Planting Spring Bulbs In February??

by lhannan on February 2, 2012

Here it is February and I still have spring bulbs to plant in my garden. This happens every year, and each year I make a promise to myself that next year I will order my bulbs in August and plant them the day they arrive. This, of course, will never happen.

In my business I am really busy in the fall, which is the best time for garden installation in the Pacific Northwest. And when I’m not working in someone else’s garden, I’m raking the thousands of leaves that fall into my garden from the hundreds of huge trees that have lined the streets of my neighborhood since the 1920s. The trees make our neighborhood a beautiful and special place, but for weeks, the autumn leaves create a serious clean-up job for me and my neighbors.

The small bulbs on the left are species daffodils (Narcissus) that I dug up sometime last fall when I was transplanting something nearby. I threw them into the one gallon plastic pot and literally left them outside my garage door all winter. They were exposed to low temperatures, lots of rain and a bit of snow. The large bulbs in the plastic bag have, for months, been sitting on a table inside my garage, which means they did at least get the necessary cold period that promotes good healthy blooms. The worst thing they were exposed to was a plastic zip lock bag, which certainly would have killed them had the top been zipped closed (and, truth be told, a couple of the bulbs on the bottom did rot). I had them in plastic rather than netting because, of course, I was going to plant them ‘next week’.

Today is a beautiful day for planting. The daffodils will be going directly into the ground. I’m putting the tulips in a pot with about 4” of soil and a bit of bone meal (if I still have it). I always plant larger bulbs in plastic pots and place them in my out of way holding area. When they bloom, I place them in a decorative pot and move them out into my garden. When they have finished blooming, the large foliage becomes unsightly so I move the pots back to the holding area. If I had a larger garden I might plant the tulips in the ground and hide the failing foliage with the leaves of a Hosta, or some other emerging spring perennial, but my garden is small and so I prefer the in and out method.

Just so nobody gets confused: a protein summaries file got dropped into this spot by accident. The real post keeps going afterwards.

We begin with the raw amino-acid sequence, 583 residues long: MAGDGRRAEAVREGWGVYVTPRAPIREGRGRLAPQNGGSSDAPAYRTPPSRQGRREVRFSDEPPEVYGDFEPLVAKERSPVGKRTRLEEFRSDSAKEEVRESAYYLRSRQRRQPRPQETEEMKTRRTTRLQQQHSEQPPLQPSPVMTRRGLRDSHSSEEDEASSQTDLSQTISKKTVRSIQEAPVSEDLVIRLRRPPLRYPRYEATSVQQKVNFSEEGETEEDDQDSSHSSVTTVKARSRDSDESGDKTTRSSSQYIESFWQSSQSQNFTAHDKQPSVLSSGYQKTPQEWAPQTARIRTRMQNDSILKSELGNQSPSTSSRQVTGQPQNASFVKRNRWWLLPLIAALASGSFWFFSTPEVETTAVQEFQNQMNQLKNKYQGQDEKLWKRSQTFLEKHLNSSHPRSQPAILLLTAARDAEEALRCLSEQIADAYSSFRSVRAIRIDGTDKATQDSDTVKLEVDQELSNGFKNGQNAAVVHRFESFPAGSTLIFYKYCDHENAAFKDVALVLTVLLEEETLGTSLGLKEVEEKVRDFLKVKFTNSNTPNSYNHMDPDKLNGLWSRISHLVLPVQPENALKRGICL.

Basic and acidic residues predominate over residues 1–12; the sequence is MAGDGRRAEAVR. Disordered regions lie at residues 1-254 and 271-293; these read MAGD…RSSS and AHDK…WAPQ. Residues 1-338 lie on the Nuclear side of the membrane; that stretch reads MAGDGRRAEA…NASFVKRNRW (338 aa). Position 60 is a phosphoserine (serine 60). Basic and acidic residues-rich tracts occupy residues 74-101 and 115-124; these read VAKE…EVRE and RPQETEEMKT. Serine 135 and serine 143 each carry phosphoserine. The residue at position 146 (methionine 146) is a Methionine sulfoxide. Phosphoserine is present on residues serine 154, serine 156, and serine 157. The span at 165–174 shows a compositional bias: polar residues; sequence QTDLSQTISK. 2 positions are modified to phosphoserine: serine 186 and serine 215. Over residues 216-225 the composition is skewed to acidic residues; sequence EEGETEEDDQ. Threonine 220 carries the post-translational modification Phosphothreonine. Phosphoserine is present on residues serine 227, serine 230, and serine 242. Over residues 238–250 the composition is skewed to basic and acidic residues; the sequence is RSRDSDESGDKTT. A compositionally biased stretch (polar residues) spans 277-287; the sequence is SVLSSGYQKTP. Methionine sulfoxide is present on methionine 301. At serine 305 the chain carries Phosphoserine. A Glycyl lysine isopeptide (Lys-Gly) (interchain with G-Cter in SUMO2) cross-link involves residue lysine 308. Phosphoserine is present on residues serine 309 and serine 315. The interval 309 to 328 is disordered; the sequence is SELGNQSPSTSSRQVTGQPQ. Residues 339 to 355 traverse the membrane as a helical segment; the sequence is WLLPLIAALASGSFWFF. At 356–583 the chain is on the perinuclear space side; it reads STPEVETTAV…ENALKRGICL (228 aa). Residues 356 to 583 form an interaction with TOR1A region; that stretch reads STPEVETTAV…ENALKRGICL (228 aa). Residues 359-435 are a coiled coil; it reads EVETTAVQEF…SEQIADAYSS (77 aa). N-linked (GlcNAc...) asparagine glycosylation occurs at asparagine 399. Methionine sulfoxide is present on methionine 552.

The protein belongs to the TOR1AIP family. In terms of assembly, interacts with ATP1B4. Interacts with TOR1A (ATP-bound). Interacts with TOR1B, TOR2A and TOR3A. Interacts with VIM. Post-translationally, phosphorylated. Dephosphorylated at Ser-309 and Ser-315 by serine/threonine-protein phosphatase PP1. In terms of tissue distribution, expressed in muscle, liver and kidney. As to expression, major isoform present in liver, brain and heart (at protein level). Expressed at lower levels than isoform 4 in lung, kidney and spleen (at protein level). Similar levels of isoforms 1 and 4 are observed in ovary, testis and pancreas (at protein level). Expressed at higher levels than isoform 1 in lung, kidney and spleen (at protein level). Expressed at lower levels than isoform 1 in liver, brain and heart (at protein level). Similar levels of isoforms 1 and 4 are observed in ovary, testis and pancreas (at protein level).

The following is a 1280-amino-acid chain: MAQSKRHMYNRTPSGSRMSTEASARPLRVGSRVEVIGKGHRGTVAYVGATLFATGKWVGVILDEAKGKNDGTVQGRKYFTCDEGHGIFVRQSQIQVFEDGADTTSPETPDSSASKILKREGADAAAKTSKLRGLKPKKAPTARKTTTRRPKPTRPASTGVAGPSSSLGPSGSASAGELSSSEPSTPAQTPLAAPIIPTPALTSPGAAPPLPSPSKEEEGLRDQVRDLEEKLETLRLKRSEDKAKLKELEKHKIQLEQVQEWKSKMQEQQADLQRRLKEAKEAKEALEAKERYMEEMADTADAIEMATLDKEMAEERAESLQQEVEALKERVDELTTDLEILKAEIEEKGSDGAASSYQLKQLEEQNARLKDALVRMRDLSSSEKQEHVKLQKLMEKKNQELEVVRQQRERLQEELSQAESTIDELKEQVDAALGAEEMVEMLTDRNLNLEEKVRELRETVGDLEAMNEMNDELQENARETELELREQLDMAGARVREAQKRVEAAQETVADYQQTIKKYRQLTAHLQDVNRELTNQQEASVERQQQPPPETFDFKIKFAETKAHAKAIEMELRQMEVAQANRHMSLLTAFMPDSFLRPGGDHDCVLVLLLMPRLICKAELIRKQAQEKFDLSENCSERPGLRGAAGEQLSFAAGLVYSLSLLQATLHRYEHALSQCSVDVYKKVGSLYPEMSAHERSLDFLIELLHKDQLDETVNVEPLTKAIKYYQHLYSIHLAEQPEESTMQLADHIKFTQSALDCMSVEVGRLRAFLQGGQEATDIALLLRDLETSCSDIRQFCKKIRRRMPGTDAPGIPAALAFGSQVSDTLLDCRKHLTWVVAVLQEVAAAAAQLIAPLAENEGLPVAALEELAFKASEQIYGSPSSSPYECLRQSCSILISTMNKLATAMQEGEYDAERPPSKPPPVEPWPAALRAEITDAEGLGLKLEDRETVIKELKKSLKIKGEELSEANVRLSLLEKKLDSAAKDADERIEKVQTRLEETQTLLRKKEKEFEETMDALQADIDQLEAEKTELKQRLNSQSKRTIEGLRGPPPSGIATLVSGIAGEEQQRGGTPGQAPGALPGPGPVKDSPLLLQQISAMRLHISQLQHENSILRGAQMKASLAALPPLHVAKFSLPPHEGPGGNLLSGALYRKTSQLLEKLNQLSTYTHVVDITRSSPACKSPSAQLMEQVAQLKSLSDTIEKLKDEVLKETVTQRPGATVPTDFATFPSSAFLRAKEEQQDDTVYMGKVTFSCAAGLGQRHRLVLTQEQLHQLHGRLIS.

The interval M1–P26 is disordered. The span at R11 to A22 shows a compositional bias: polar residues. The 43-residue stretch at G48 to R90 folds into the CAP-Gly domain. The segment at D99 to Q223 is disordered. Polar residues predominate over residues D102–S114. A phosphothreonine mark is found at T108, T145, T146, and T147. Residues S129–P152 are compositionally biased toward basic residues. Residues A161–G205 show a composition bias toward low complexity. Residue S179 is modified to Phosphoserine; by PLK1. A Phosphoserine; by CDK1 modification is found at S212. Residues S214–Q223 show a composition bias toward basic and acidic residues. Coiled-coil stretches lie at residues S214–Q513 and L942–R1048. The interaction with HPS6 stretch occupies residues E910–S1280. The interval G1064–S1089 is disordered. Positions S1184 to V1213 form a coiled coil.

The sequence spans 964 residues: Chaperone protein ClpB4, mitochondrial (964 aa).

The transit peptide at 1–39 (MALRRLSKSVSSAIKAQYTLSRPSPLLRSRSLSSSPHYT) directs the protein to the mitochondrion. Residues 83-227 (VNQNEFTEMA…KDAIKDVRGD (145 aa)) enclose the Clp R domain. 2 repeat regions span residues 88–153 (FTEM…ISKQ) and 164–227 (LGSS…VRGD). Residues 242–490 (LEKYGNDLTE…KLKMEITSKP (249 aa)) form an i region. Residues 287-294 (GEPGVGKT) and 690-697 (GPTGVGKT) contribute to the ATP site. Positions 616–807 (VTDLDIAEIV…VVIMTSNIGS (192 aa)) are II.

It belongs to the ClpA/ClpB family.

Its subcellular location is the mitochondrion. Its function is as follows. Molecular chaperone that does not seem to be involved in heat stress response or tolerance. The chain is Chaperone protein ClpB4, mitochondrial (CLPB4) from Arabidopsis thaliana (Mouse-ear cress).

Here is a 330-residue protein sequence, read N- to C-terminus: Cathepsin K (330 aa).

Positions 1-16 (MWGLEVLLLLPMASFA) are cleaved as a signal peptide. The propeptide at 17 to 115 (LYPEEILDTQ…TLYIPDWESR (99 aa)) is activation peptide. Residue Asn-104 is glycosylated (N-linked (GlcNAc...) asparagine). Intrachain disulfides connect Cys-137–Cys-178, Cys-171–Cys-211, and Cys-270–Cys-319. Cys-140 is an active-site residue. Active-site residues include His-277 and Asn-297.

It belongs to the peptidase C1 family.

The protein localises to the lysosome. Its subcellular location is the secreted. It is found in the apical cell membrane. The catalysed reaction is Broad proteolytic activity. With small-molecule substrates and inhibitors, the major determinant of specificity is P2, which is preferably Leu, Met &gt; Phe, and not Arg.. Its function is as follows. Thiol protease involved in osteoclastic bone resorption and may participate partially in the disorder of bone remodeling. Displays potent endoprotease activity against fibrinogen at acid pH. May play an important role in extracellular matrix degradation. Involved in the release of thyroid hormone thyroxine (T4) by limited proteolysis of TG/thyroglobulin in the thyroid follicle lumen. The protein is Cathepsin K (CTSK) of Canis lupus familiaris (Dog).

Will they survive? You bet they will. I have planted bulbs at this time for years and they always bloom a few weeks later. This might not work in a colder climate but in Portland it isn’t a problem.

{ 3 comments… read them below or add one }

laura crockett February 4, 2012 at 4:48 pm

hah! love to hear your garden experiences… sounds pretty familiar, as I am currently looking at three boxes of Allium ‘Sensation’ sitting on my front porch… I think this is the weekend !
love ya,


linda February 11, 2012 at 4:38 pm

I love Allium ‘Sensation’ – get those babies in the ground!!


Arnulfo April 3, 2014 at 7:07 am

I just found my new obsession.


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